North Dakota’s governor has set an eviction date for December 5, but there are no plans for forcible removal of the Dakota Access Pipeline protesters, which has led to confusion.
Thousands of protesters, who call themselves “water protectors,” continue to camp near the stretch of land that is to pump nearly 570,000 barrels of crude oil per day from the Dakotas to Illinois.
AirTalk takes a look at the oil industry’s perspective, the historical context of U.S. government-Tribe relations and environmental factors to parse out what’s happening and how we got here.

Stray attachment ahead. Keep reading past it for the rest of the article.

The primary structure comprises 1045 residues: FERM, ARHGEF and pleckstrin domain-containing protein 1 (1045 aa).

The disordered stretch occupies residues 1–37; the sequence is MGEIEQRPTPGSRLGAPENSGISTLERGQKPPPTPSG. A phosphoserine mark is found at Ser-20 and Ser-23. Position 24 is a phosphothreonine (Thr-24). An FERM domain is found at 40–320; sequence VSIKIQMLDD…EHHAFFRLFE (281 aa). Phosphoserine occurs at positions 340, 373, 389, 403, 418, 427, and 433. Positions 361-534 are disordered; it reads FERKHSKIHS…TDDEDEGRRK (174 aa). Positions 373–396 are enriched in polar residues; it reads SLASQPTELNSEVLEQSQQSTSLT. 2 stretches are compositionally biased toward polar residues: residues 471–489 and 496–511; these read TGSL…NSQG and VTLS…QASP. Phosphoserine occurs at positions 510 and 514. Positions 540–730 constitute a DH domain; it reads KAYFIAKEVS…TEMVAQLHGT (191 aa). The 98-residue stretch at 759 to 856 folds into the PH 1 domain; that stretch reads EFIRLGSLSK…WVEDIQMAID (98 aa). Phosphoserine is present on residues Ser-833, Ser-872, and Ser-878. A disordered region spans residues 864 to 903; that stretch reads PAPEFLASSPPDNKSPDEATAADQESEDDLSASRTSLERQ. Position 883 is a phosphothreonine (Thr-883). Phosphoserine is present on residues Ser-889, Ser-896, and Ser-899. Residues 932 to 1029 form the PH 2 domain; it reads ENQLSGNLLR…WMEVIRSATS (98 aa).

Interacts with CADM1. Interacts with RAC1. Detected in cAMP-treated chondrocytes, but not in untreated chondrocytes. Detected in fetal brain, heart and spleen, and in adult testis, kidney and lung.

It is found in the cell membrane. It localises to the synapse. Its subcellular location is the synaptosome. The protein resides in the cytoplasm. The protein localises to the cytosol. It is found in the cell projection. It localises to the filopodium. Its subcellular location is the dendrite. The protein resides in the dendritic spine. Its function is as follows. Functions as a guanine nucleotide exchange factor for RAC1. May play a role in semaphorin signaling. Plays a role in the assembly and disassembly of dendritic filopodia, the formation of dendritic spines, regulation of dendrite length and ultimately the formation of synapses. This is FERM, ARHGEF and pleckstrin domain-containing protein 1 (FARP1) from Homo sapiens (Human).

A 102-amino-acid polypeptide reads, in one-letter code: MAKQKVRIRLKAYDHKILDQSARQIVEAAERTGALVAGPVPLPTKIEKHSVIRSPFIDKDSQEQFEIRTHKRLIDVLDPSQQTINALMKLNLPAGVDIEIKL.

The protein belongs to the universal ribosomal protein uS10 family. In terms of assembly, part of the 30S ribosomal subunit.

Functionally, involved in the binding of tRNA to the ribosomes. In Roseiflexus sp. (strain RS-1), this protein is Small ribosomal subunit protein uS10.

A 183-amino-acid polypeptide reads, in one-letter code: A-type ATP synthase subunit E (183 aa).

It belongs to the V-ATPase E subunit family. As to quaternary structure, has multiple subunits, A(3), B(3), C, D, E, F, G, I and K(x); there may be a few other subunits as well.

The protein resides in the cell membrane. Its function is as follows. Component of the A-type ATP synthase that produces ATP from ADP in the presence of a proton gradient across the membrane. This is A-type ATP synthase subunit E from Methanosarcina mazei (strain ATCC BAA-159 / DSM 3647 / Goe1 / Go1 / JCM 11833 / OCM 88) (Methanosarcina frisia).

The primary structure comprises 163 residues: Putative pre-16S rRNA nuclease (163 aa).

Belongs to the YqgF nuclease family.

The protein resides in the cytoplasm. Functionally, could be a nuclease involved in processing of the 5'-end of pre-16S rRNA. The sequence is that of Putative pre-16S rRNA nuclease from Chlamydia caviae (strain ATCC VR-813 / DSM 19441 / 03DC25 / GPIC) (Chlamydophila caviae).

Shannon Speed, Ph.D., director of UCLA’s American Indian Studies Center and associate professor of Gender Studies & Anthropology; she is also a citizen of the Chickasaw Nation
Sharon Buccino, director of Natural Resources Defense Council’s Land & Wildlife program
John Stoody, vice president of Government and Public Relations with the Association of Oil Pipelines, a DC-based industry group involved in the North Dakota Pipeline project